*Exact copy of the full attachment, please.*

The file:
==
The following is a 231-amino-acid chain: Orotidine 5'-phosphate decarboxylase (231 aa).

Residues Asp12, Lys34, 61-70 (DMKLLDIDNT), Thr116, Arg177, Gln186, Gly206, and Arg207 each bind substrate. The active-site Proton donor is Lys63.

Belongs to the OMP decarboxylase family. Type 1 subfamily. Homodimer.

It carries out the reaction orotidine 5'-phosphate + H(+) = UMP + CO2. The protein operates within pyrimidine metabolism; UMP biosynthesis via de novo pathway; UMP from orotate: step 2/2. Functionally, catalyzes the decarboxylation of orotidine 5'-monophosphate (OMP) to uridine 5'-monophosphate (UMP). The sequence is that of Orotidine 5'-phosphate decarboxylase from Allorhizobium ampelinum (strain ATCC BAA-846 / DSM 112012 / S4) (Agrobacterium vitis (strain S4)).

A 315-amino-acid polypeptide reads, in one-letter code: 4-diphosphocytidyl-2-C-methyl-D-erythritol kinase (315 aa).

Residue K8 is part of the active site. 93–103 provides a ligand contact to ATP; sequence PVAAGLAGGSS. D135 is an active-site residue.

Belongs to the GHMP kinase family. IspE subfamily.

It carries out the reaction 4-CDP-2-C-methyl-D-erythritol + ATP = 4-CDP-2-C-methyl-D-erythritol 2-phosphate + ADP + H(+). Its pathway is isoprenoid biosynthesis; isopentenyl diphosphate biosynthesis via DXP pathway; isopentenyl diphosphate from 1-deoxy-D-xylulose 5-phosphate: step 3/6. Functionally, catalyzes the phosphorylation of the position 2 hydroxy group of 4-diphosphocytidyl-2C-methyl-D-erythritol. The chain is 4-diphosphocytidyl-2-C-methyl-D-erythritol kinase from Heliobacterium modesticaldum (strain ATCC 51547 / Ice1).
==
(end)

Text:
The following is a 231-amino-acid chain: Orotidine 5'-phosphate decarboxylase (231 aa).

Residues Asp12, Lys34, 61-70 (DMKLLDIDNT), Thr116, Arg177, Gln186, Gly206, and Arg207 each bind substrate. The active-site Proton donor is Lys63.

Belongs to the OMP decarboxylase family. Type 1 subfamily. Homodimer.

It carries out the reaction orotidine 5'-phosphate + H(+) = UMP + CO2. The protein operates within pyrimidine metabolism; UMP biosynthesis via de novo pathway; UMP from orotate: step 2/2. Functionally, catalyzes the decarboxylation of orotidine 5'-monophosphate (OMP) to uridine 5'-monophosphate (UMP). The sequence is that of Orotidine 5'-phosphate decarboxylase from Allorhizobium ampelinum (strain ATCC BAA-846 / DSM 112012 / S4) (Agrobacterium vitis (strain S4)).

A 315-amino-acid polypeptide reads, in one-letter code: 4-diphosphocytidyl-2-C-methyl-D-erythritol kinase (315 aa).

Residue K8 is part of the active site. 93–103 provides a ligand contact to ATP; sequence PVAAGLAGGSS. D135 is an active-site residue.

Belongs to the GHMP kinase family. IspE subfamily.

It carries out the reaction 4-CDP-2-C-methyl-D-erythritol + ATP = 4-CDP-2-C-methyl-D-erythritol 2-phosphate + ADP + H(+). Its pathway is isoprenoid biosynthesis; isopentenyl diphosphate biosynthesis via DXP pathway; isopentenyl diphosphate from 1-deoxy-D-xylulose 5-phosphate: step 3/6. Functionally, catalyzes the phosphorylation of the position 2 hydroxy group of 4-diphosphocytidyl-2C-methyl-D-erythritol. The chain is 4-diphosphocytidyl-2-C-methyl-D-erythritol kinase from Heliobacterium modesticaldum (strain ATCC 51547 / Ice1).